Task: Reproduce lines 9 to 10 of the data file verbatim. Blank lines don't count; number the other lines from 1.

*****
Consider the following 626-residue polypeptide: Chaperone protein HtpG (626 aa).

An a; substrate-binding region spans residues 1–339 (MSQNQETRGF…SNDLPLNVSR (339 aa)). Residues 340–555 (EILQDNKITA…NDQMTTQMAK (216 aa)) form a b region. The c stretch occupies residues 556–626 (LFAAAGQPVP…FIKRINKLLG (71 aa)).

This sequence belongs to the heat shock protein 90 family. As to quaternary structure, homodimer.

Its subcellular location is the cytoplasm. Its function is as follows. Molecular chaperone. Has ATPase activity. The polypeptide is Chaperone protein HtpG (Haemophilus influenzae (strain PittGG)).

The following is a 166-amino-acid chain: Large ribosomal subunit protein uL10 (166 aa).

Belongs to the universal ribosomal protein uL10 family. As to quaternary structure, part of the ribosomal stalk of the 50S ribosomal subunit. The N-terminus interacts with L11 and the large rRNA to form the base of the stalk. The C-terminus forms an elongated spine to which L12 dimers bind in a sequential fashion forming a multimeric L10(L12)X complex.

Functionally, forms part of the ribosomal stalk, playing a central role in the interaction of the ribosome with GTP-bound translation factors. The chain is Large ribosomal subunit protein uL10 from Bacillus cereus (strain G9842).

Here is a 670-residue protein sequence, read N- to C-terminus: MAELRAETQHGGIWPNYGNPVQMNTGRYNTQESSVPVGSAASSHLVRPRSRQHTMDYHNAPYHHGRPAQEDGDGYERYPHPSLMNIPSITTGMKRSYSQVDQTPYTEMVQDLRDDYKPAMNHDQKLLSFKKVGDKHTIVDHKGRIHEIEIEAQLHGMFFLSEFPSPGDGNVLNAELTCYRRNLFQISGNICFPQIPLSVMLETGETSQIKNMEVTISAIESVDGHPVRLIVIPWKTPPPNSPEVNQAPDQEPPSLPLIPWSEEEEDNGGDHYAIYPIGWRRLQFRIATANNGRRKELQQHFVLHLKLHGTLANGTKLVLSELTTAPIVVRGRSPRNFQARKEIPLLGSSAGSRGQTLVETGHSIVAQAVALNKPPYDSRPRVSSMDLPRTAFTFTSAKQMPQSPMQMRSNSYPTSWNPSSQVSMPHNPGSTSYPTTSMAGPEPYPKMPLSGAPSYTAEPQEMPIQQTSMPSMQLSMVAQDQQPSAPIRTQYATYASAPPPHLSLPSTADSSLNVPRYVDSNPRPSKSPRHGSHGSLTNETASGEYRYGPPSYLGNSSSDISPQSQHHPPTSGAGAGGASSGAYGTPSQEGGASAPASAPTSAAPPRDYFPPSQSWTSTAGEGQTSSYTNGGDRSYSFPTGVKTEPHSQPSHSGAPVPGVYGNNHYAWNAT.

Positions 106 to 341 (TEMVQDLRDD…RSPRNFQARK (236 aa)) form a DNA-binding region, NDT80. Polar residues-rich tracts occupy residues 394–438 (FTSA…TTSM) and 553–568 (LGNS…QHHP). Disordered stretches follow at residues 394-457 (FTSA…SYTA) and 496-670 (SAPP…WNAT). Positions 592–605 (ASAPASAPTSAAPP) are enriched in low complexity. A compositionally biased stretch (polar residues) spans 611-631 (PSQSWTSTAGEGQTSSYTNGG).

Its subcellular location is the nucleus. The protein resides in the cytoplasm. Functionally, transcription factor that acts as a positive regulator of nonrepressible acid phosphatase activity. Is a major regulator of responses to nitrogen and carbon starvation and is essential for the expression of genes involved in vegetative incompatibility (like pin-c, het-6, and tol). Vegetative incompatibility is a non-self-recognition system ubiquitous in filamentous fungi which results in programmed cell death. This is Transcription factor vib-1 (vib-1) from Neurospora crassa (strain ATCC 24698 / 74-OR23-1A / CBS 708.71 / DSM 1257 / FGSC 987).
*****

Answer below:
Positions 106 to 341 (TEMVQDLRDD…RSPRNFQARK (236 aa)) form a DNA-binding region, NDT80. Polar residues-rich tracts occupy residues 394–438 (FTSA…TTSM) and 553–568 (LGNS…QHHP). Disordered stretches follow at residues 394-457 (FTSA…SYTA) and 496-670 (SAPP…WNAT). Positions 592–605 (ASAPASAPTSAAPP) are enriched in low complexity. A compositionally biased stretch (polar residues) spans 611-631 (PSQSWTSTAGEGQTSSYTNGG).

Its subcellular location is the nucleus. The protein resides in the cytoplasm. Functionally, transcription factor that acts as a positive regulator of nonrepressible acid phosphatase activity. Is a major regulator of responses to nitrogen and carbon starvation and is essential for the expression of genes involved in vegetative incompatibility (like pin-c, het-6, and tol). Vegetative incompatibility is a non-self-recognition system ubiquitous in filamentous fungi which results in programmed cell death. This is Transcription factor vib-1 (vib-1) from Neurospora crassa (strain ATCC 24698 / 74-OR23-1A / CBS 708.71 / DSM 1257 / FGSC 987).